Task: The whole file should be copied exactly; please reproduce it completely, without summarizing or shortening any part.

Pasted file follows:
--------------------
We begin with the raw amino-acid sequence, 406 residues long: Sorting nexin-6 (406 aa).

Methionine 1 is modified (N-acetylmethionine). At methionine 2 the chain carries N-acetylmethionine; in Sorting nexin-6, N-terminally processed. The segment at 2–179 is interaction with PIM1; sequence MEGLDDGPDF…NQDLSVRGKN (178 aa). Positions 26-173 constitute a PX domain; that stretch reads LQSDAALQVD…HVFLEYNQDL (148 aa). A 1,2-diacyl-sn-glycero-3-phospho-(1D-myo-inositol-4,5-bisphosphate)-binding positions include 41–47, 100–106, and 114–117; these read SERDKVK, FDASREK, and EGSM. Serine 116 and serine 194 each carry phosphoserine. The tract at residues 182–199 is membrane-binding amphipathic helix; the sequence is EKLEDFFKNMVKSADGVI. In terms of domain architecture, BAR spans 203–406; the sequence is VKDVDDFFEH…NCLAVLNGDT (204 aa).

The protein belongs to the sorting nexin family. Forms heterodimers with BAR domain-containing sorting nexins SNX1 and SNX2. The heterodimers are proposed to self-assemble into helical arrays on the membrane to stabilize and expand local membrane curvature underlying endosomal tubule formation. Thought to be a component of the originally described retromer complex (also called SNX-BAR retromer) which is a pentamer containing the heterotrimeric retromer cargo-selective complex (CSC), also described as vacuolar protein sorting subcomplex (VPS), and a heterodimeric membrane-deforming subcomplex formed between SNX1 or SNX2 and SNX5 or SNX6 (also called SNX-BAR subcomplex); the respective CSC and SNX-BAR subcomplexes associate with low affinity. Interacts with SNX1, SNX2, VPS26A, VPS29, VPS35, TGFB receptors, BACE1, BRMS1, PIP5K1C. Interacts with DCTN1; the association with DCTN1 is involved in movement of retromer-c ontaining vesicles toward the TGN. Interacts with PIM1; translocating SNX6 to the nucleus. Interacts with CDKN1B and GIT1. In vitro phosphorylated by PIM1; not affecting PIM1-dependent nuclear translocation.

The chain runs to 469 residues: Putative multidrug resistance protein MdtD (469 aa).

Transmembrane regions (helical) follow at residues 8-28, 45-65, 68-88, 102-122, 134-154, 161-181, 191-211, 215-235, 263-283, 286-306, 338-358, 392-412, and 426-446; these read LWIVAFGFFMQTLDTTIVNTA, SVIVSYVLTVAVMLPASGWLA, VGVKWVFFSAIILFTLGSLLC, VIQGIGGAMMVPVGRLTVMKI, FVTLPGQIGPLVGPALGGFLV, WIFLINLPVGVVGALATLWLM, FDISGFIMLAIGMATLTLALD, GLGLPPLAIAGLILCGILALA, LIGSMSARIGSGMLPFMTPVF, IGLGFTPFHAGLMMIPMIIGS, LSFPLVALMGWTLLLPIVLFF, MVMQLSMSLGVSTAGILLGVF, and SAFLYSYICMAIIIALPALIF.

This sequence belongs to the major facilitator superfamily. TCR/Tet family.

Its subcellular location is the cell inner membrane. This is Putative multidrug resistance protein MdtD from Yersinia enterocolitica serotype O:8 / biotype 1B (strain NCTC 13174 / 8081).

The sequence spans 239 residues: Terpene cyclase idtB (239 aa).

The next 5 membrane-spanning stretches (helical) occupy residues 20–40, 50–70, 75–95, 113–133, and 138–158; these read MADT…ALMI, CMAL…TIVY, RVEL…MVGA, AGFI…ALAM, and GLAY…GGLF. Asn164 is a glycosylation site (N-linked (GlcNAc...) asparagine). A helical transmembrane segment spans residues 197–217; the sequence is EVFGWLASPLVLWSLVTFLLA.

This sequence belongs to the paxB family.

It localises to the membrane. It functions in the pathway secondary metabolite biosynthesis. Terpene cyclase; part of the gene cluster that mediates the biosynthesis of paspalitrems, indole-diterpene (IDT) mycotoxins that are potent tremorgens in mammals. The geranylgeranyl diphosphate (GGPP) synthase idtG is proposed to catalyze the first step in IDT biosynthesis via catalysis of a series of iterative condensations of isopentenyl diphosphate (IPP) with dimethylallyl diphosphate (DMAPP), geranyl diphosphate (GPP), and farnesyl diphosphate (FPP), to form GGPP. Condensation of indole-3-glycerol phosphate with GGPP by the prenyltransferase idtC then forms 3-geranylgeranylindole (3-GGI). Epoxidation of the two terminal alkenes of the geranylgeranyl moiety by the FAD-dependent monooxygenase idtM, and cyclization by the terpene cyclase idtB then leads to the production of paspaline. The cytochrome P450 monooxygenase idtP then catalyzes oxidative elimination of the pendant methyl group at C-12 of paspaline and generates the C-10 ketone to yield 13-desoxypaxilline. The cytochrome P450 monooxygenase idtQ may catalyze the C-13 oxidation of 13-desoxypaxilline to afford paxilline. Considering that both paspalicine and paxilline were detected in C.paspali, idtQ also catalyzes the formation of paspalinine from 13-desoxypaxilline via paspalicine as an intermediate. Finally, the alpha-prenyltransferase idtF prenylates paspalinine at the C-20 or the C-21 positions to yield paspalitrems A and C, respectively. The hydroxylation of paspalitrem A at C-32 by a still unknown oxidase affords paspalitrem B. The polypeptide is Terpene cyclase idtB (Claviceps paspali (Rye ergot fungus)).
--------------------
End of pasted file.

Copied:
We begin with the raw amino-acid sequence, 406 residues long: Sorting nexin-6 (406 aa).

Methionine 1 is modified (N-acetylmethionine). At methionine 2 the chain carries N-acetylmethionine; in Sorting nexin-6, N-terminally processed. The segment at 2–179 is interaction with PIM1; sequence MEGLDDGPDF…NQDLSVRGKN (178 aa). Positions 26-173 constitute a PX domain; that stretch reads LQSDAALQVD…HVFLEYNQDL (148 aa). A 1,2-diacyl-sn-glycero-3-phospho-(1D-myo-inositol-4,5-bisphosphate)-binding positions include 41–47, 100–106, and 114–117; these read SERDKVK, FDASREK, and EGSM. Serine 116 and serine 194 each carry phosphoserine. The tract at residues 182–199 is membrane-binding amphipathic helix; the sequence is EKLEDFFKNMVKSADGVI. In terms of domain architecture, BAR spans 203–406; the sequence is VKDVDDFFEH…NCLAVLNGDT (204 aa).

The protein belongs to the sorting nexin family. Forms heterodimers with BAR domain-containing sorting nexins SNX1 and SNX2. The heterodimers are proposed to self-assemble into helical arrays on the membrane to stabilize and expand local membrane curvature underlying endosomal tubule formation. Thought to be a component of the originally described retromer complex (also called SNX-BAR retromer) which is a pentamer containing the heterotrimeric retromer cargo-selective complex (CSC), also described as vacuolar protein sorting subcomplex (VPS), and a heterodimeric membrane-deforming subcomplex formed between SNX1 or SNX2 and SNX5 or SNX6 (also called SNX-BAR subcomplex); the respective CSC and SNX-BAR subcomplexes associate with low affinity. Interacts with SNX1, SNX2, VPS26A, VPS29, VPS35, TGFB receptors, BACE1, BRMS1, PIP5K1C. Interacts with DCTN1; the association with DCTN1 is involved in movement of retromer-c ontaining vesicles toward the TGN. Interacts with PIM1; translocating SNX6 to the nucleus. Interacts with CDKN1B and GIT1. In vitro phosphorylated by PIM1; not affecting PIM1-dependent nuclear translocation.

The chain runs to 469 residues: Putative multidrug resistance protein MdtD (469 aa).

Transmembrane regions (helical) follow at residues 8-28, 45-65, 68-88, 102-122, 134-154, 161-181, 191-211, 215-235, 263-283, 286-306, 338-358, 392-412, and 426-446; these read LWIVAFGFFMQTLDTTIVNTA, SVIVSYVLTVAVMLPASGWLA, VGVKWVFFSAIILFTLGSLLC, VIQGIGGAMMVPVGRLTVMKI, FVTLPGQIGPLVGPALGGFLV, WIFLINLPVGVVGALATLWLM, FDISGFIMLAIGMATLTLALD, GLGLPPLAIAGLILCGILALA, LIGSMSARIGSGMLPFMTPVF, IGLGFTPFHAGLMMIPMIIGS, LSFPLVALMGWTLLLPIVLFF, MVMQLSMSLGVSTAGILLGVF, and SAFLYSYICMAIIIALPALIF.

This sequence belongs to the major facilitator superfamily. TCR/Tet family.

Its subcellular location is the cell inner membrane. This is Putative multidrug resistance protein MdtD from Yersinia enterocolitica serotype O:8 / biotype 1B (strain NCTC 13174 / 8081).

The sequence spans 239 residues: Terpene cyclase idtB (239 aa).

The next 5 membrane-spanning stretches (helical) occupy residues 20–40, 50–70, 75–95, 113–133, and 138–158; these read MADT…ALMI, CMAL…TIVY, RVEL…MVGA, AGFI…ALAM, and GLAY…GGLF. Asn164 is a glycosylation site (N-linked (GlcNAc...) asparagine). A helical transmembrane segment spans residues 197–217; the sequence is EVFGWLASPLVLWSLVTFLLA.

This sequence belongs to the paxB family.

It localises to the membrane. It functions in the pathway secondary metabolite biosynthesis. Terpene cyclase; part of the gene cluster that mediates the biosynthesis of paspalitrems, indole-diterpene (IDT) mycotoxins that are potent tremorgens in mammals. The geranylgeranyl diphosphate (GGPP) synthase idtG is proposed to catalyze the first step in IDT biosynthesis via catalysis of a series of iterative condensations of isopentenyl diphosphate (IPP) with dimethylallyl diphosphate (DMAPP), geranyl diphosphate (GPP), and farnesyl diphosphate (FPP), to form GGPP. Condensation of indole-3-glycerol phosphate with GGPP by the prenyltransferase idtC then forms 3-geranylgeranylindole (3-GGI). Epoxidation of the two terminal alkenes of the geranylgeranyl moiety by the FAD-dependent monooxygenase idtM, and cyclization by the terpene cyclase idtB then leads to the production of paspaline. The cytochrome P450 monooxygenase idtP then catalyzes oxidative elimination of the pendant methyl group at C-12 of paspaline and generates the C-10 ketone to yield 13-desoxypaxilline. The cytochrome P450 monooxygenase idtQ may catalyze the C-13 oxidation of 13-desoxypaxilline to afford paxilline. Considering that both paspalicine and paxilline were detected in C.paspali, idtQ also catalyzes the formation of paspalinine from 13-desoxypaxilline via paspalicine as an intermediate. Finally, the alpha-prenyltransferase idtF prenylates paspalinine at the C-20 or the C-21 positions to yield paspalitrems A and C, respectively. The hydroxylation of paspalitrem A at C-32 by a still unknown oxidase affords paspalitrem B. The polypeptide is Terpene cyclase idtB (Claviceps paspali (Rye ergot fungus)).